Birdwatching is supposed to be relaxing right?
And it is…until…there’s a flurry of feathers at your feeder. Your amiable chickadees and finches are fleeing and your bird feeder is taken over by bullies. So what are you supposed to do to keep bully birds at bay? How can you keep the peace? We’ve got five suggestions that’ll make your feeder a safe haven for your feathered friends.
What are bully birds?
Truthfully, some birds get a bad rap. Yes they barge their way to the feeder to get their tummies filled first. But it’s just in their nature. You see, some birds are programmed to be a little more territorial when it comes to their food. And they’re willing to make some enemies if it means they won’t go hungry. What species are common bully birds? There’s a laundry list of them: Blackbirds, Grackles, Pigeons, House Sparrows, European Starlings, Blue Jays and Mourning Doves.
Bigger bully birds like Blue Jays will often grab plenty of seed from the feeder and fly away to store it. Smaller bully birds like House Sparrows will visit feeders in flocks and keep other birds away from the feeders. Unfortunately, others will even consider the feeder their territory and will chase away any birds that pop by to grab some grub.
How to deter a bully bird
If you’re struggling to keep bully birds away from your feeders or, at the very least, encourage your backyard birds to get along, we’ve got some tips for you!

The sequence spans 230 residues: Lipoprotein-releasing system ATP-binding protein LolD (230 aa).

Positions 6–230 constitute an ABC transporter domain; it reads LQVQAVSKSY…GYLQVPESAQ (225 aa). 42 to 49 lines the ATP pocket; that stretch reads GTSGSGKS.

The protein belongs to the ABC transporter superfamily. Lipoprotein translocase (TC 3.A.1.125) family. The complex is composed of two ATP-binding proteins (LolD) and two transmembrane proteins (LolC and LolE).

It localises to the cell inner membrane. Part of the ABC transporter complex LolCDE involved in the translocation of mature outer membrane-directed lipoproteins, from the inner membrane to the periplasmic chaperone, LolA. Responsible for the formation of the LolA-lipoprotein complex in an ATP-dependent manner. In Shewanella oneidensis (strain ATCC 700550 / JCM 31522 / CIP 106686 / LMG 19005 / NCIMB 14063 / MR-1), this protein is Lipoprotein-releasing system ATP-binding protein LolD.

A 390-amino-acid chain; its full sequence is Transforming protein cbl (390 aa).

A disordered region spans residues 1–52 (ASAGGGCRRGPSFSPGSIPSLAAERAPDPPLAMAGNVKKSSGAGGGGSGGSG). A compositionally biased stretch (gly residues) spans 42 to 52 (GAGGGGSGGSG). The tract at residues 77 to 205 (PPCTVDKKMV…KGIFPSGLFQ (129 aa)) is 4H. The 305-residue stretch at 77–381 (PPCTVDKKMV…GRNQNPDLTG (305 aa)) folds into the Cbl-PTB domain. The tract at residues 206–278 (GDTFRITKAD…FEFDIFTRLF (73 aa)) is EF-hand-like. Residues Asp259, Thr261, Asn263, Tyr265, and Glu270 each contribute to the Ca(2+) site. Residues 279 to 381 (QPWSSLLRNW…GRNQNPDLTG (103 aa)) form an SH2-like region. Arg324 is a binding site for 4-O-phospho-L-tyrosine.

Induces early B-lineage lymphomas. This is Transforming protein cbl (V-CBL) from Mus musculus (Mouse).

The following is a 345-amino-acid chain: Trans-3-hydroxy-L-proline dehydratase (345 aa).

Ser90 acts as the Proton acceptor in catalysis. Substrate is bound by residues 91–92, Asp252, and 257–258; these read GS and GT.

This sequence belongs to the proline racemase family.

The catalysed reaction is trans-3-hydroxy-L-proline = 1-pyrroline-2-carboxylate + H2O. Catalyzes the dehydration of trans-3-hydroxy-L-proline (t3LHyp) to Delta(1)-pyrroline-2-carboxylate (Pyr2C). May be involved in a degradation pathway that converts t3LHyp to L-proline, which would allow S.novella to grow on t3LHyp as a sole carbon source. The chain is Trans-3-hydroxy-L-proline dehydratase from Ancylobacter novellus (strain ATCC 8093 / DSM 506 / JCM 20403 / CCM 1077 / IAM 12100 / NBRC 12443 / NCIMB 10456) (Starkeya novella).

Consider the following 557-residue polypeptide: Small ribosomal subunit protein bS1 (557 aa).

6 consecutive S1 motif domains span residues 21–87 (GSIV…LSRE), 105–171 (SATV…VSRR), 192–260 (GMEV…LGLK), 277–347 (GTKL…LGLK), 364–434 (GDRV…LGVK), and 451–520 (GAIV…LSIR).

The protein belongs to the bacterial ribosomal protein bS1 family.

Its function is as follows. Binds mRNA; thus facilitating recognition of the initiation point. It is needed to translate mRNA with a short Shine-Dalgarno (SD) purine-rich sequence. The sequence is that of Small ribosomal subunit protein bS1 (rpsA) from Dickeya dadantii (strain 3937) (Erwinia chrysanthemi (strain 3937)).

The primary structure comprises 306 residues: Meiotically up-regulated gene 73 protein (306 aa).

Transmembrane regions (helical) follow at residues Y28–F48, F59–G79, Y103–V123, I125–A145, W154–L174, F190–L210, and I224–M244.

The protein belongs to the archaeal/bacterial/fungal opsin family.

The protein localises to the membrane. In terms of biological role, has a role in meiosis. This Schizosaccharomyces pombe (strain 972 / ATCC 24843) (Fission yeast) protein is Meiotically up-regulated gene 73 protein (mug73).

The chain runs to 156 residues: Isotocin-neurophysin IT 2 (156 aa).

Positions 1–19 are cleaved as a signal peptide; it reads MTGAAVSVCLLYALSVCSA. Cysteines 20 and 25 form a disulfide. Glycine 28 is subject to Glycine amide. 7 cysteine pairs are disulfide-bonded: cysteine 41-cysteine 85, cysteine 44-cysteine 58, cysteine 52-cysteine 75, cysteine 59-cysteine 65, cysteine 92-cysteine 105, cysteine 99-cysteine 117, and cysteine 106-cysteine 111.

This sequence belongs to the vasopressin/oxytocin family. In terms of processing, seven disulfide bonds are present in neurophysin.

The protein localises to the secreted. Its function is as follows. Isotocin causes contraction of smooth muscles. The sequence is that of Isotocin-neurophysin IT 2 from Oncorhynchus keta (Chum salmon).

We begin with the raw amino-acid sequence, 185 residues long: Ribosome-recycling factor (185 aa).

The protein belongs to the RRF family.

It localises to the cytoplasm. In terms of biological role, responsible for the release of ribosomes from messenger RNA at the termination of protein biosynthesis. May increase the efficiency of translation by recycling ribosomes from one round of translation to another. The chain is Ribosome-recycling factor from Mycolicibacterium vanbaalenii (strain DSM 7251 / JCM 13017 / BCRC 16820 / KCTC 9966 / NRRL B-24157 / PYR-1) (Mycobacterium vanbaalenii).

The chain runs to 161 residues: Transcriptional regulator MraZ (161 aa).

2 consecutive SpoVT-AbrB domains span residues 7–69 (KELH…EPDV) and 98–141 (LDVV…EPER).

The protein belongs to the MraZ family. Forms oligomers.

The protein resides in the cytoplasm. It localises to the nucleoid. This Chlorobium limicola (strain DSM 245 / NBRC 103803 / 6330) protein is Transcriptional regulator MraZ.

Do buy a feeder for the birds you want to attract. Did you know that you can buy adapters that will fit your current feeders? These adapters will make the feeder fit only for smaller birds like finches. Alternatively, you can also pick up a different feeder like a caged-in tube or tray feeder.
Do switch up the foods you’re offering. Bully birds love to chow down on sunflower seeds, millet, corn and wheat. If you stop offering these foods, you might see fewer and fewer bully bird species. Instead, offer nyjer seed in tube feeders for finches, and safflower seed in tray feeders for Cardinals, Black-capped Chickadees and nuthatches!
Don’t keep the perches on your feeders. Most feeders come equipped with perches and bully birds need those to grab a hold of the feeder while they eat. Luckily, many smaller birds don’t need a perch at all! They’ll easily grab onto the side of a tube feeder and eat to their heart’s delight!
Do buy a weight-activated feeder. Many bird lovers buy these kinds of feeders when squirrels start dominating the feeder, but did you know they also prevent bigger bully birds from feeding too? They can even stop flocks of birds from hogging the feeder!
Do feed the bullies. This tip may raise a few eyebrows, but sometimes…if you can’t beat ‘em, join ‘em. Create a corner in your backyard (preferably as far away as possible from your feeders) to offer sunflower seeds, millet, corn and wheat to bully birds. Place these foods on a tray feeder and you will likely see your bully birds flocking to this corner of the garden, leaving your other birdfeeders and backyard birds alone to eat in peace.